Fishermen at the Capital

The Sitka Conservation Society is working hard during this Forest Service budget preparing season to advocate for a shift of Tongass funding from a disproportionate logging program to a focus that manages our largest National Forest for Salmon. It is high time that we made this shift because salmon are the lifeblood of our region for our ecosystems, our economy, and our way-of-life. Now is a critical time to write letters supporting the Tongass's Fisheries and Watershed program and ensuring that the Forest Service is putting Tongass funding in the programs that benefit our wild, Alaska Salmon and the communities within the Tongass.

You can help by writing a letter, click here to Take Action.

In December, SCS was able to help Matt Lawrie, a local Sitka Troller, travel to Washington, DC to take copies of letters that Fishermen and community members wrote asking for a shift from Forest Service spending on Old Growth Clear-cutting in the Timber program to the Fisheries and Watershed program to restore and protect Tongass Salmon Habitat. Matt personally delivered the letters to Harris Sherman, the Undersecretary of Natural Resources, Senior Staff at the USDA Rural Development offices, staff from the President's Management and Budget Office, and spoke personally with the Chief of the Forest Service and delivered the message on the importance of Tongass Salmon.

The meetings were frustrating because everyone acted like they agreed that funding needs to shift from Timber to Salmon, but everyone seemed to point the finger that someone else had to step up and demand the change was made. It seemed that some of the decision makers that were visited (The Forest Service Chief and the Undersecretary) were genuinely happy that commercial fishermen were visiting DC and speaking up on the budget because they are slowly recognizing the importance of the Tongass National Forest's role in producing salmon and sustaining a sustainable fishery and sustainable livelihoods and that they agree that this shift needs to be made.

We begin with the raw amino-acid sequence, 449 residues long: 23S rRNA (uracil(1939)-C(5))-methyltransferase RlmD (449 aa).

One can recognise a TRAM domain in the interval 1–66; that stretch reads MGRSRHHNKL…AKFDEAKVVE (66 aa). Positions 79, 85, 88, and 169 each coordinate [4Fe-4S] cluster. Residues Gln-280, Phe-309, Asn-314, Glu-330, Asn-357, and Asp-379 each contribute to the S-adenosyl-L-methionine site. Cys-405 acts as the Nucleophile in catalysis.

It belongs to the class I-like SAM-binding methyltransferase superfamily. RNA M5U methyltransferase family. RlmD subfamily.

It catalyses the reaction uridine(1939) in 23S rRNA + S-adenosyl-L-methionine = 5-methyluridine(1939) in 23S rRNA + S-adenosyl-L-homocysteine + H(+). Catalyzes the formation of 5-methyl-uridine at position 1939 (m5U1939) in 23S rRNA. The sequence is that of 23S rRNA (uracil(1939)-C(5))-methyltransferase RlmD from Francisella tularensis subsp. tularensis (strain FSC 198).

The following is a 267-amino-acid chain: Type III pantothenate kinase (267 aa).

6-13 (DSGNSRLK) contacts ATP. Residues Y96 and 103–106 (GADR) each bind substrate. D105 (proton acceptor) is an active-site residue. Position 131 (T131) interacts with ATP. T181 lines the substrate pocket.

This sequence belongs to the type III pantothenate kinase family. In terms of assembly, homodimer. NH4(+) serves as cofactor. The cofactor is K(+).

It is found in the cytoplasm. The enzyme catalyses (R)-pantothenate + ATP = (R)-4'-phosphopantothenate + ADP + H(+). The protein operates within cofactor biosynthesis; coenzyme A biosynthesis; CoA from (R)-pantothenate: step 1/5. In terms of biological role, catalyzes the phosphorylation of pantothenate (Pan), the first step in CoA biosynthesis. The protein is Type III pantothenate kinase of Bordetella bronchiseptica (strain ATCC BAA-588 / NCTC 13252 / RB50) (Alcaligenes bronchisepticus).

Officials were also glad that commercial fishermen and concerned community members were finally visiting because the timber lobby visits at least twice a year to keep the programs funded that log the Tongass!
We always knew that timber had a big lobby and it is likely why more money is going to cut down the Forests that salmon depend on than restoring the damage that pulp mill clear-cutting has done to the Tongass that needs fixing.

The fact that Matt and the other fishermen visited the same offices as timber shows us that we are doing the right thing. It was really good that young fishermen stand up and speak too because he represents a new generation on the Tongass that is looking ahead to the future and thinking about sustainable management of Tongass resources--- the opposite of what we've had with clear-cut logging.

We are going to try to send more fishermen back to Washington in February to advocate for a Forest Service budget that focuses on Salmon and Watershed restoration. We want to take back at least 200 letters from fishermen in February. That would be 40 more letters than there are timber jobs in Southeast Alaska (160 timber jobs, over 4000 jobs related to Salmon).

You can help us by writing letters to the regional forester, the undersecretary of Natural Resources, our Alaskan Senators. Tele Aadsen did a really good blog post that outlines the issue calls fishermen to action. It is a great post to point people to for motivation:

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